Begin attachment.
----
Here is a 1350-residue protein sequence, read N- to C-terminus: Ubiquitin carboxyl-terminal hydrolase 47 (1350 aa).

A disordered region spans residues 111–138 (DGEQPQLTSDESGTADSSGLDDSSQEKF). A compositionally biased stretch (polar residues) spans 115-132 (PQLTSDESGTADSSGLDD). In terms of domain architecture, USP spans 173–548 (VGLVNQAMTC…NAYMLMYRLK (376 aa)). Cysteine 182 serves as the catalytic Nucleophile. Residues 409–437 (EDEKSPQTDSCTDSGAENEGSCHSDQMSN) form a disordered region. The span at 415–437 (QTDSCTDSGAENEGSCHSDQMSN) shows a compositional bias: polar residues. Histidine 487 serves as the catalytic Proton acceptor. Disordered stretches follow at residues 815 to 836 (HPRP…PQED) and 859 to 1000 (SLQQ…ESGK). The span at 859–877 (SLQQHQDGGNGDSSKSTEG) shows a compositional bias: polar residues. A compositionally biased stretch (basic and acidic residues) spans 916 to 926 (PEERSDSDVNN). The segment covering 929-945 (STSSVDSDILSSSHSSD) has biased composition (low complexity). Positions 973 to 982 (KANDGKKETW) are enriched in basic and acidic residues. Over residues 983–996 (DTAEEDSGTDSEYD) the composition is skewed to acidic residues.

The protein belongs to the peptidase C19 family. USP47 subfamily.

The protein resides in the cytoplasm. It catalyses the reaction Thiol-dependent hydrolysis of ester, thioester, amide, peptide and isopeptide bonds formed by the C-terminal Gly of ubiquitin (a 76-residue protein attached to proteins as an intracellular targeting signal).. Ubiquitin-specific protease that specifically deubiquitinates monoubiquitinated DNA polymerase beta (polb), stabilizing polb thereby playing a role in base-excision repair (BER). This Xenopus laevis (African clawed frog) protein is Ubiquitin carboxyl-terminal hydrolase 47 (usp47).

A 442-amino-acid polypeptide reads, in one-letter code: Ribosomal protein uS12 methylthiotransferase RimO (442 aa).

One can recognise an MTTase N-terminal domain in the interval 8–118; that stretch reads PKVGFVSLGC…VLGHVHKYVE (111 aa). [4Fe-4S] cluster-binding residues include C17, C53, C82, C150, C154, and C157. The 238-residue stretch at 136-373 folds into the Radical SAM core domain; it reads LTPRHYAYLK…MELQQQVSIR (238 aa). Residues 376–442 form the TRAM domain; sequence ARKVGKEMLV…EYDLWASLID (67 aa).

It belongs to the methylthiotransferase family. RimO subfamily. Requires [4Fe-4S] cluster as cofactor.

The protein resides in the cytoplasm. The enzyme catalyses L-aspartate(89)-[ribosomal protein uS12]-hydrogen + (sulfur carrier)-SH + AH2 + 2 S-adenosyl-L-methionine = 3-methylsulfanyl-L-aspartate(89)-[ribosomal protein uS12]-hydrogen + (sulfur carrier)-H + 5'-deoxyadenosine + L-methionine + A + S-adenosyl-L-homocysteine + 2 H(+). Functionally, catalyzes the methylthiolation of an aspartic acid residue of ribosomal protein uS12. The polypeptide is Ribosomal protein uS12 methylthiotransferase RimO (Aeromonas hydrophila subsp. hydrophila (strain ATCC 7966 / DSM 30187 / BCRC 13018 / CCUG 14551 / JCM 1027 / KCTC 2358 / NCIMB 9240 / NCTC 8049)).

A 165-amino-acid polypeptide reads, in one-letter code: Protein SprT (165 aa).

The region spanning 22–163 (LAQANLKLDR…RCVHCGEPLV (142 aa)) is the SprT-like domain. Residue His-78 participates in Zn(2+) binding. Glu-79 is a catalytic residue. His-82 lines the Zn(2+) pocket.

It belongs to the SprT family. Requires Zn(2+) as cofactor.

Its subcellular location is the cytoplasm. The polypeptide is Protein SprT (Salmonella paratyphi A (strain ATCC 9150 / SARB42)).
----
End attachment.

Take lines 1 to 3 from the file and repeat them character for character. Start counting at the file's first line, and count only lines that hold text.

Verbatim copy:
Here is a 1350-residue protein sequence, read N- to C-terminus: Ubiquitin carboxyl-terminal hydrolase 47 (1350 aa).

A disordered region spans residues 111–138 (DGEQPQLTSDESGTADSSGLDDSSQEKF). A compositionally biased stretch (polar residues) spans 115-132 (PQLTSDESGTADSSGLDD). In terms of domain architecture, USP spans 173–548 (VGLVNQAMTC…NAYMLMYRLK (376 aa)). Cysteine 182 serves as the catalytic Nucleophile. Residues 409–437 (EDEKSPQTDSCTDSGAENEGSCHSDQMSN) form a disordered region. The span at 415–437 (QTDSCTDSGAENEGSCHSDQMSN) shows a compositional bias: polar residues. Histidine 487 serves as the catalytic Proton acceptor. Disordered stretches follow at residues 815 to 836 (HPRP…PQED) and 859 to 1000 (SLQQ…ESGK). The span at 859–877 (SLQQHQDGGNGDSSKSTEG) shows a compositional bias: polar residues. A compositionally biased stretch (basic and acidic residues) spans 916 to 926 (PEERSDSDVNN). The segment covering 929-945 (STSSVDSDILSSSHSSD) has biased composition (low complexity). Positions 973 to 982 (KANDGKKETW) are enriched in basic and acidic residues. Over residues 983–996 (DTAEEDSGTDSEYD) the composition is skewed to acidic residues.

The protein belongs to the peptidase C19 family. USP47 subfamily.